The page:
In order to transmit the disease, a vector has to be competent for it. Vector competence is the ability of a vector to acquire, maintain, and transmit microbial agents. Not all blood-sucking arthropods are vectors (transmitters) of disease agents .
One same vector-borne disease can be seen as a neglected or endemic one, or an emerging or a reemerging one. It all depends on the geographic appearance of the disease (country or a region) and the relation of the countries public health toward that disease.
Neglected diseases are the ones that there is at least an evidence of the pathogen present in the environment, but there is no official acknowledgment of the threat from the disease. On the other hand, once the pathogen is in the environment, with appropriate vectors, hosts, and climatic conditions, the disease can develop to its full capacity causing clinical symptoms in animals and humans and then the disease becomes endemic for a certain region/country. Endemic diseases are maintained in a population without the need of external outputs. Emerging disease is either a newly recognized, clinically distinct disease or a known infectious disease whose reported incidence is increasing in a given place or among a specific population. They are rapidly increasing in incidence or geographic range.
4. The origin, purpose, and significance of the book
This book is a product of scientific and research work of many authors. The data presented are mostly from the original work done by the authors. But, it is presented in the way to be available not only to the scientific audience, but also for education and information. It is a collection of different experiences, cases, and studies with a same general topic on vector-borne diseases. The purpose of the book is to show how much public health can be endangered by the pathogens in vectors which can cause a disease and how much are vector-borne diseases present in our everyday life. It can also be used for education of students in order to show which vector-borne diseases represent a major public health threat in different parts of the world.
The book “Vectors and Vector-Borne Zoonotic Diseases” should point the readers to comprehend the One Health approach or aspect when thinking about vectors and vector-borne diseases. One Health concept recognizes the optimal health of people as being connected to the health of animals and the environment. It unites the collaborative effort of multiple disciplines working locally, nationally, and globally to attain optimal health for people, animals, and our environment. One Health approach considers the role of changing environments with regard to infectious and chronic disease risks affecting humans and nonhuman animals. The book is indicating a One Health point of view to be adopted by the reader. All the experiences shown in the book are somehow related intentionally or non-intentionally to One Health approach in the work of authors. The authors in the book represent multidisciplinarity and transdisciplinarity in work with vector-borne diseases.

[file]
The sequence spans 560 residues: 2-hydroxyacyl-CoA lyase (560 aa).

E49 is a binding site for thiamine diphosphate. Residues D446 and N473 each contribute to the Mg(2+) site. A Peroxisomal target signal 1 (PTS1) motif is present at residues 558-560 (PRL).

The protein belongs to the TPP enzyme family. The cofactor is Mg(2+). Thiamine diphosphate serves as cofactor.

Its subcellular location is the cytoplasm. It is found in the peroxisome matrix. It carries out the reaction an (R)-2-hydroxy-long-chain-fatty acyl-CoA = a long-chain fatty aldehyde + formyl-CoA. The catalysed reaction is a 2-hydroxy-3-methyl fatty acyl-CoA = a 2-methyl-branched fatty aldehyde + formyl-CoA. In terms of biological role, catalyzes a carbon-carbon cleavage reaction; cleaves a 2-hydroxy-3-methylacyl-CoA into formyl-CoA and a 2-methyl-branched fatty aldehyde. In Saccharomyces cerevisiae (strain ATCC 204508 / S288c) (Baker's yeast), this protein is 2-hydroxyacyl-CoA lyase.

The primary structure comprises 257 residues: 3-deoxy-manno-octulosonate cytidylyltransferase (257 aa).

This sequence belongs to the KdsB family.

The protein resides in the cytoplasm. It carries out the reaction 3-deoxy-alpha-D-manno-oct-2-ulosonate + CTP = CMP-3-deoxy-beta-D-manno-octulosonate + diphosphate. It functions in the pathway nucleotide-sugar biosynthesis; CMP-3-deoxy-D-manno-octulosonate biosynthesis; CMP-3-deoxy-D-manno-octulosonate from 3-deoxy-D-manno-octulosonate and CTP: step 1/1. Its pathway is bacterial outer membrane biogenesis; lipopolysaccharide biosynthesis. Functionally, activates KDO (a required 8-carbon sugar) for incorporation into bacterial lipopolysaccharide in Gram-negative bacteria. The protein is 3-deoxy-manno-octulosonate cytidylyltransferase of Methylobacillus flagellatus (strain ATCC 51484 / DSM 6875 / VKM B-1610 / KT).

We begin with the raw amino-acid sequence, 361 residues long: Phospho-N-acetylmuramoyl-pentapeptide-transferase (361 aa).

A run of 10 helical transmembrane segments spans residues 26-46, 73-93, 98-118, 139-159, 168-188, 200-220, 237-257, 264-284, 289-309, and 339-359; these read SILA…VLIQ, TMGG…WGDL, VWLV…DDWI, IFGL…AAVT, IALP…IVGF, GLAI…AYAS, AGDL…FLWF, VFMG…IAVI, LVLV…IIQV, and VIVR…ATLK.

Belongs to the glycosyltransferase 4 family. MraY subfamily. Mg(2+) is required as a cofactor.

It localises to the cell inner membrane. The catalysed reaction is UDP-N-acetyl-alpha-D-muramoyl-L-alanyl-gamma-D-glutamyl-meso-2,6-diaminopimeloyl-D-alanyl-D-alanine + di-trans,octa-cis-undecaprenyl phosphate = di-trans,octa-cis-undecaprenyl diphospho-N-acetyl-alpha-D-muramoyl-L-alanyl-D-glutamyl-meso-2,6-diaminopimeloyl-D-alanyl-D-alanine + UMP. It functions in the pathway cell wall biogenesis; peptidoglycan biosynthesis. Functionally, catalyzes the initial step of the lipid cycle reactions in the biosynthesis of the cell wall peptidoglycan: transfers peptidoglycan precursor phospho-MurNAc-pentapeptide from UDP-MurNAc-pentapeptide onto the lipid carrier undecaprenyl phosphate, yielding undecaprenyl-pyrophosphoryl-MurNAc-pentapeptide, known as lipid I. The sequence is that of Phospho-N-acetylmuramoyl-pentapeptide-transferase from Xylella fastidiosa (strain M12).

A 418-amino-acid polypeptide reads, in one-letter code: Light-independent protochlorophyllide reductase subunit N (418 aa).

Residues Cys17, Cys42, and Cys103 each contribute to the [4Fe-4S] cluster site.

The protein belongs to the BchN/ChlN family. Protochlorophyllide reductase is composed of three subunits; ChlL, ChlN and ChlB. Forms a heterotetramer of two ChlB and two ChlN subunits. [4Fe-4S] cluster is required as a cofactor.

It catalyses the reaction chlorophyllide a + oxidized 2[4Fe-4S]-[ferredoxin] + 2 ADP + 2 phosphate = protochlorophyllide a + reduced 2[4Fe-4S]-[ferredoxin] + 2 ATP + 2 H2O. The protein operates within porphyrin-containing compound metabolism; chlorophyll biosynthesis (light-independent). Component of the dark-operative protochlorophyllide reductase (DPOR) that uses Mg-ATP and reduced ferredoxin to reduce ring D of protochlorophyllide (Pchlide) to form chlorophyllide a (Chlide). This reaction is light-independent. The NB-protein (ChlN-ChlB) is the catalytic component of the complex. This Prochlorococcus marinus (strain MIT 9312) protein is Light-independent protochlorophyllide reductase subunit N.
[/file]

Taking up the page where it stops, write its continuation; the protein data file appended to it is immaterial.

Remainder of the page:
The nature of the book is transdisciplinary, but united around one topic—vector-borne diseases. It shows the research work of different groups of experts, like entomologists, virologists, medical doctors, veterinarians, epidemiologists, microbiologists, and others, and all of them working and serving in the protection of Public Health. They all contributed to the book with a purpose for the readers to acknowledge the existence of different vector-borne diseases in different parts of the world and how people cope with them worldwide.
This book should be considered as very important book of experience because of its practical use in situations when public health has been endangered by vector-borne diseases. It also shows the reality and significance of transdisciplinary and multidisciplinary research groups with the same interest and passion that they all share for vectors or vector-borne diseases. There is also the educational role of the book, with a purpose to teach the young researchers about vectors and vector borne zoonotic pathogens and their significance within the public health.